Two of the books I’m reading now have got me thinking a lot about characterization, what works for me, and what doesn’t. I’m a character-driven reader; I’ll follow a story with the thinnest of plots if it has characters and a voice I can get behind. But even the most intricate plots and fascinating fantasy worlds can be vastly improved upon by well-developed characters.
For example, one book I’m reading has a whimsical fantasy setting and an intriguing plot, but I’m really struggling with some of the characters. (Note, I don’t post the titles of books I critique on this blog unless the book contains problematic content, such as cultural appropriation, harmful stereotypes, misrepresentation, etc. If a book just didn’t work for me, I don’t like to call the author out.) The romance at the center of this book is a forbidden love — the main character is being courted by the king, but she has feelings for someone else. I’m fine with the main character not being attracted to the king, but I feel this book would be much stronger if the king were a character who readers saw as someone people could be attracted to. As it is, the king feels like someone we’re meant to laugh at and dismiss. (And side note, I’m more than half-way through the book and have seen him do zero ruling/governing. A monster has attacked and killed some of his subjects, yet all he seems to worry about is writing bad poetry to woo our main character.) This story would benefit so much from having the king be an attractive prospect for more reasons than the vague “but he’s the king” all of the secondary characters keep repeating. The main character doesn’t have to love the king, but the king should be someone we could reasonably see a different person falling in love with.
On the other hand, for an example of characters done really well, I highly recommend Leigh Bardugo’s Six of Crows. This fantasy heist is told by an ensemble cast who all have their own reasons for wanting to pull off this job. Each has their own history, their own motivations, their own relationships with and opinions about the other members of their team. The characters’ backstories are all so fascinating, I feel like each of them could have their own book that takes place before Six of Crows, and I would read every one of those books.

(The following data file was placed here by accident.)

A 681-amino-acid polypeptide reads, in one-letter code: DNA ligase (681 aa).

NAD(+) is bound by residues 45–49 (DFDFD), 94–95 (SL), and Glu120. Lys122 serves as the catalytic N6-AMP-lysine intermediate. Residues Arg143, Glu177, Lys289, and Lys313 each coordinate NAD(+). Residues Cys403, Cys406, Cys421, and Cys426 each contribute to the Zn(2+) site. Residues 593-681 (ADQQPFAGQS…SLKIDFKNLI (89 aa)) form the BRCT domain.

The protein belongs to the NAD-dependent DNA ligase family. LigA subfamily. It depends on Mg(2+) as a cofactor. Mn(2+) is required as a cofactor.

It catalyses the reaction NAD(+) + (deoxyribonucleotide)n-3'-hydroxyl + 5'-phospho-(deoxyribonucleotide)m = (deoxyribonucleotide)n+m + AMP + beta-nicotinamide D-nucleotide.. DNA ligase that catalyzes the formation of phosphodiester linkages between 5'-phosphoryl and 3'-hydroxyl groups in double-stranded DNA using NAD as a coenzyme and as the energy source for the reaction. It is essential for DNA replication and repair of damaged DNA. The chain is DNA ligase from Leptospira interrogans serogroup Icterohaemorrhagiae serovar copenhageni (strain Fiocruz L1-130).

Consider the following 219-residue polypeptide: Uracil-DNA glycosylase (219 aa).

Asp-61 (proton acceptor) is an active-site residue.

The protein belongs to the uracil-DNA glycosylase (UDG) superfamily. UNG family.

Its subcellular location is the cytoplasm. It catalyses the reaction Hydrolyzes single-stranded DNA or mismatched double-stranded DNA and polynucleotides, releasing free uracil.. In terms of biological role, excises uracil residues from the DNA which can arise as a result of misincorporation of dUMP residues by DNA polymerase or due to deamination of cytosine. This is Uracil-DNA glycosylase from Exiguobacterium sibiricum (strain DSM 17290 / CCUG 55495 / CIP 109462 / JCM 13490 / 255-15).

Having characters this rich allows them to drive the plot in really interesting ways. Readers aren’t simply left wondering whether our heroes will pull this off; they’re also left wondering which of our heroes will get the outcome they want. The crew may all be trying to get something, but they want it for different reasons, and they don’t agree on what they should do with it. The characters bring their own tension and complexity that both enhance and drive the story.
What have I learned from all this? Don’t be lazy in your characterization. Remember, every character has their own story, whether it’s the story you’re telling or not. Your main character’s best friend has their own interests, their own motivations, and their own way of looking at the world. Your antagonist is the hero of their story. Fully-developed characters can enrich your story in so many ways.
Have you read anything with really great characters lately?